Rosemary is particularly powerful against bacterial infections, especially those in the stomach such as the H. pylori bacteria which is a common and extremely dangerous pathogen that can cause stomach ulcers. Rosemary has been shown to counter and prevent its growth when consumed.

Prevention of Staph infections

Similarly, rosemary is linked with prevention of Staph infections, which kill thousands of people each and every year.

Home remedy for upset stomach

Rosemary has been used as a traditional remedy by numerous cultures, for upset stomachs, bloating, constipation, diarrhea, and everything in between. This is because of its anti-inflammatory and stimulant effects. Adding it to your weekly diet can quickly help regulate your bowel movements and your gastrointestinal system.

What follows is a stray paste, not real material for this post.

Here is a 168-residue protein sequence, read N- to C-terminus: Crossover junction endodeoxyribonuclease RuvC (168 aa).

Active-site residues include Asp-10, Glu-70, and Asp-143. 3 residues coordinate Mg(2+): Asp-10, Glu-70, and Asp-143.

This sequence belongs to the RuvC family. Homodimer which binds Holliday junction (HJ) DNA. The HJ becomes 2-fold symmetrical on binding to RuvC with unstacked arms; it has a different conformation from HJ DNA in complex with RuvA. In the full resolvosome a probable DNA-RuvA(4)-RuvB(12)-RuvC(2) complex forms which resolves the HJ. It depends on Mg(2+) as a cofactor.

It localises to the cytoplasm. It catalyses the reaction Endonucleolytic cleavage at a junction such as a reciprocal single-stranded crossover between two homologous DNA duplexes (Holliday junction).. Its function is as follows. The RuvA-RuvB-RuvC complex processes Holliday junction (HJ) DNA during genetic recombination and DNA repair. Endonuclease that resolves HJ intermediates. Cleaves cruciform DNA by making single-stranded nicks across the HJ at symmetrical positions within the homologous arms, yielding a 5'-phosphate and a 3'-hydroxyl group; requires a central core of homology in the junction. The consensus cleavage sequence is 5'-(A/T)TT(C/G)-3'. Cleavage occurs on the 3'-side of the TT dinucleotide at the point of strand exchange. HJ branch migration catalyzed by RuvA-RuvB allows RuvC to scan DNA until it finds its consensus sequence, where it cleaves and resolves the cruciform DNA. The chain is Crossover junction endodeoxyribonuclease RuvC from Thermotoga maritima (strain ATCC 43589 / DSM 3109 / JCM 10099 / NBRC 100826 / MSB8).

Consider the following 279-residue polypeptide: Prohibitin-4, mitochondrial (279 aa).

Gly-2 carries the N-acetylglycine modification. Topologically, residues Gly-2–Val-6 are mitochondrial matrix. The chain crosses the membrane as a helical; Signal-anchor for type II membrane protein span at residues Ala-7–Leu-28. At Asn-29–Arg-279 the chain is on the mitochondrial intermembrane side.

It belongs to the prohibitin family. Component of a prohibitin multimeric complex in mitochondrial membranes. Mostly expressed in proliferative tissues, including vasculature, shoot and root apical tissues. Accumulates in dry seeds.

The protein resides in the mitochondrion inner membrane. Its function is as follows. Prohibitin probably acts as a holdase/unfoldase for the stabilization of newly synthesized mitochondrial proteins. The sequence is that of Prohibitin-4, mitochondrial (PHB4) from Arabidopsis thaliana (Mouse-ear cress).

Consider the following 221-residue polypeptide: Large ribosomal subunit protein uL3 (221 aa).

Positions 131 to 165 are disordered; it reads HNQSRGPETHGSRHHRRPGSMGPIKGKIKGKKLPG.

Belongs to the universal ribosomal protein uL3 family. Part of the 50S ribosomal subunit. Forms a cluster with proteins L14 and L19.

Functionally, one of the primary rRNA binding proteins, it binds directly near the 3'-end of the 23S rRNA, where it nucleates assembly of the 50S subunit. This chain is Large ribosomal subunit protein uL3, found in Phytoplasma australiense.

Boots the production of red blood cells

Rosemary acts as a stimulant and boosts the production of red blood cells and blood flow in the body. This helps to oxygenate vital organ systems of the body, ensuring that metabolic activities in those areas are running smoothly. It also helps in stimulating transfer of nutrients to cells that are in need of repair.

Analgesic Properties

Rosemary also has analgesic properties. It is consumed orally to soothe pain in areas that are harder to reach. This is why it is so commonly used for headaches, pain due to a specific condition and migraines. Simply applying rosemary oil to the temples and even inhaling the aroma can help relieve migraines.

Anti-inflammatory Agent

One of the most important functions of rosemary is as an anti-inflammatory agent in the body. Carnosol and carnosic acid are two powerful antioxidants and anti-inflammatory compounds found in rosemary that have been linked with the reduction of inflammation of muscles, joints and blood vessels. This makes it an effective treatment for blood pressure, arthritis, gout, and injuries caused by physical exertion or surgery. It is effective in oral form for these anti-inflammatory effects. Further, reducing inflammation in the cardiovascular system can help to boost heart health and prevent atherosclerosis.

Improving mood